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Falling TVs send a child to the ER every half hour
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New research has found that children across the world are at risk from falling flat screen TVs. - photo by Herb Scribner
Kristen Barbe-Faulkner was getting ready on Easter morning earlier this year when she heard something that sent chills up her spine.

Her flat-screen television had fallen on her 2-year-old son Jayce after the boy tried to climb and grab a DVD from the dresser, Global News reported.

I ran in and I found him on the floor, I called 911, Barbe-Faulkner told Global News. I thought I had lost my babyI just kept telling him to hold on.

Barbe-Faulkner and her son are not alone in this kind of tragedy. A new study from the University of Toronto and St. Michaels Hospital in Canada recently found that the number of children who suffer head injuries from fallen televisions has climbed, according the Daily Mail.

The frequency of these injuries has increased in the last decade, as TV sets have become increasingly large and more affordable in many countries, the study said, according to the Daily Mail.

After reviewing 29 studies, the researchers found that fallen TVs often cause severe head and neck injuries to children who climb dressers or furniture supporting TVs, causing them to topple, the Daily Mail reported.

They (falls) can be fatal, lead author Dr. Michael Cusimano told Global News. And in fact, most of the injuries are to the head. And if you can imagine if the corner of the television goes to the side of the head, that can puncture a thin skull.

The study, published in the Journal of Neurosurgery, found that 84 percent of these injuries happen at home.

In many cases the TV set is situated on top of a dresser or other piece of furniture that was never designed to hold a TV, the study said. Toddlers may try to climb the furniture to reach the TV set or objects on or nearby it. Older children sometimes collide with the TV stand or furniture, causing the TV set to topple.

The study also found that about 75 percent of fallen TV incidents go unnoticed by parents, the Daily Mail reported.

Parents are getting busier and busier and dont have as much time to supervise children, so its not surprising that these injuries are getting reported more often, Cusimano told the Daily Mail.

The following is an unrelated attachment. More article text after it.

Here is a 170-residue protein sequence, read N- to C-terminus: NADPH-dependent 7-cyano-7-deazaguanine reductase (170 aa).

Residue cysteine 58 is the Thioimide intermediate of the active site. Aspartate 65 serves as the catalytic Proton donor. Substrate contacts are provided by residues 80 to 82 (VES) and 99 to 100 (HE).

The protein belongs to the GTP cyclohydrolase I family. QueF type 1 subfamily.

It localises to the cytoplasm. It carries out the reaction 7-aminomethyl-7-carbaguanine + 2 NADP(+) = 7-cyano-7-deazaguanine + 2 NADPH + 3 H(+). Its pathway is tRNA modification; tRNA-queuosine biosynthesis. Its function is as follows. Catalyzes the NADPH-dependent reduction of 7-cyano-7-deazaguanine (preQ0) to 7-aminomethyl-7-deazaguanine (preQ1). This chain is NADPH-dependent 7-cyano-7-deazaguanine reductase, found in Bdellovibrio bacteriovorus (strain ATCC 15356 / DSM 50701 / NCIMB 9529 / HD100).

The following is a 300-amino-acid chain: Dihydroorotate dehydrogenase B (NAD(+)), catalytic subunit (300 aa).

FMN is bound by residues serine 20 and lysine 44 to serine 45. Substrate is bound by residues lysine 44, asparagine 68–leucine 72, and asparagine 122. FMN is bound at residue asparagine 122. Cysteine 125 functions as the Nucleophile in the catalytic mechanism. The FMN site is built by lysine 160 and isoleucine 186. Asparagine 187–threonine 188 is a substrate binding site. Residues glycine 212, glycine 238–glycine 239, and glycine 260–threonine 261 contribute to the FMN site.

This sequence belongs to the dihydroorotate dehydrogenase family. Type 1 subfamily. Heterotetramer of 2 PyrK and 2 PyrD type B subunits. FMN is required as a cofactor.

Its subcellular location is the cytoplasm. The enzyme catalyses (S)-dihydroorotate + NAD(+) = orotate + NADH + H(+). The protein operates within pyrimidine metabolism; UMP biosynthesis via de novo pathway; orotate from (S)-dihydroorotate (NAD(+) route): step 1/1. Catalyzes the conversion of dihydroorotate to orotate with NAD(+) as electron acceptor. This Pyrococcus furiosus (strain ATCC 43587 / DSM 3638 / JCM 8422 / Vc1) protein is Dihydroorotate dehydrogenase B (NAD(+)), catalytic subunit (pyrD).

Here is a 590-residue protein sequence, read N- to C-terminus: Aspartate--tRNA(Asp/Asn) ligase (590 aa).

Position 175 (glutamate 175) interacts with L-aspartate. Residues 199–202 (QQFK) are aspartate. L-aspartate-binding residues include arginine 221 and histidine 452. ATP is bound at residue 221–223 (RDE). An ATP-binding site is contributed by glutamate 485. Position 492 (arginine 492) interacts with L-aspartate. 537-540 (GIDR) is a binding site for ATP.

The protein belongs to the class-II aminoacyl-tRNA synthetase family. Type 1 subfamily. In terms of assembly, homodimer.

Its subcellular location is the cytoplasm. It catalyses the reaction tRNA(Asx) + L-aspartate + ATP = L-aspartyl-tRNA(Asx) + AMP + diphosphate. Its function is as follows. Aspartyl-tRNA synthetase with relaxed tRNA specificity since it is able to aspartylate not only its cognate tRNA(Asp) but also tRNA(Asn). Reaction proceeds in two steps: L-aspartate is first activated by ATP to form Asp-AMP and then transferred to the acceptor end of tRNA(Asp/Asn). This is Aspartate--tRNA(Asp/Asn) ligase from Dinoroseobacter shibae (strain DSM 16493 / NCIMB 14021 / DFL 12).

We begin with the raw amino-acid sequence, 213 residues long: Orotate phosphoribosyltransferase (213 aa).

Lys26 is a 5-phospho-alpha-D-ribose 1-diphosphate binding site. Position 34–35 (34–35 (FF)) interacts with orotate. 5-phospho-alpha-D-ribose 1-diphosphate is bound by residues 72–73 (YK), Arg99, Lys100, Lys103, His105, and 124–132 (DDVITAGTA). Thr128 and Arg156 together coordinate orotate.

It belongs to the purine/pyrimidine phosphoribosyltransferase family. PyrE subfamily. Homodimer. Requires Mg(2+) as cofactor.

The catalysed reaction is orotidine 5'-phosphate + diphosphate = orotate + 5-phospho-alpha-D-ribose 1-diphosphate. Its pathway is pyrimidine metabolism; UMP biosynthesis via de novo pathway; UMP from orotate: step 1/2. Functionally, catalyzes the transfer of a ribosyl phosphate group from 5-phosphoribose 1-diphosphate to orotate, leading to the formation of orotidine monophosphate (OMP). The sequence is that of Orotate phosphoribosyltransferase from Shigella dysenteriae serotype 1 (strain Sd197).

Falling TVs have been a growing threat to children in the last decade, according to NBC News. A 2009 study found that almost 17,000 children were sent to emergency room visits in 2007 as a result of fallen TVs. Injuries from fallen TVs overall had risen by 41 percent from 1990 to 2007, according to the study, NBC News reported.

That number has gone up as more flat-screen televisions have been brought into homes. A study from 2013 found a 125 percent increase in the amount of children injured from falling TVs between 1990 and 2011, according to The Today Show. The study said a child goes to the emergency room every 30 minutes on average for fallen TV-related injuries.

This is a serious problem, the studys author, Dr. Gary Smith, from Nationwide Childrens Hospital in Columbus, Ohio, told NBC News. A child is dying once every three weeks from a TV tip-over. The numbers are going up. This is a call to action. These are 100 percent preventable injuries.

Earlier this year, the U.S. Consumer Product Safety Commission released a PSA announcement that called awareness to the issue, which you can watch below. The ad was in conjunction with its Anchor It! campaign, which aims to help parents avoid potential injuries to their children from fallen furniture or televisions.

Experts say parents can make simple changes in their home to prevent these issues, like making sure their new TV is properly installed, according to NBC News. Researchers said several fallen TV injures were caused by TV sets that werent properly secured.

Smith, of the Nationwide Childrens Hospital, told NBC News that parents may also want to place TVs low to the ground to avoid the potential for falling, or they may want to strap the television to other pieces of furniture.

Its also recommended parents buy furniture with wide legs or with solid bases, according to NBC news.

And, as Samara Brinkley, a mother whose child was hurt by a fallen TV, said, the most important thing a parent can do is increase their supervision, NBC News reported.

I want every parent out there (to) please be careful, Brinkley told NBC News. Keep an eye on your child, because you never know what might happen if you turn your back for a quick second.
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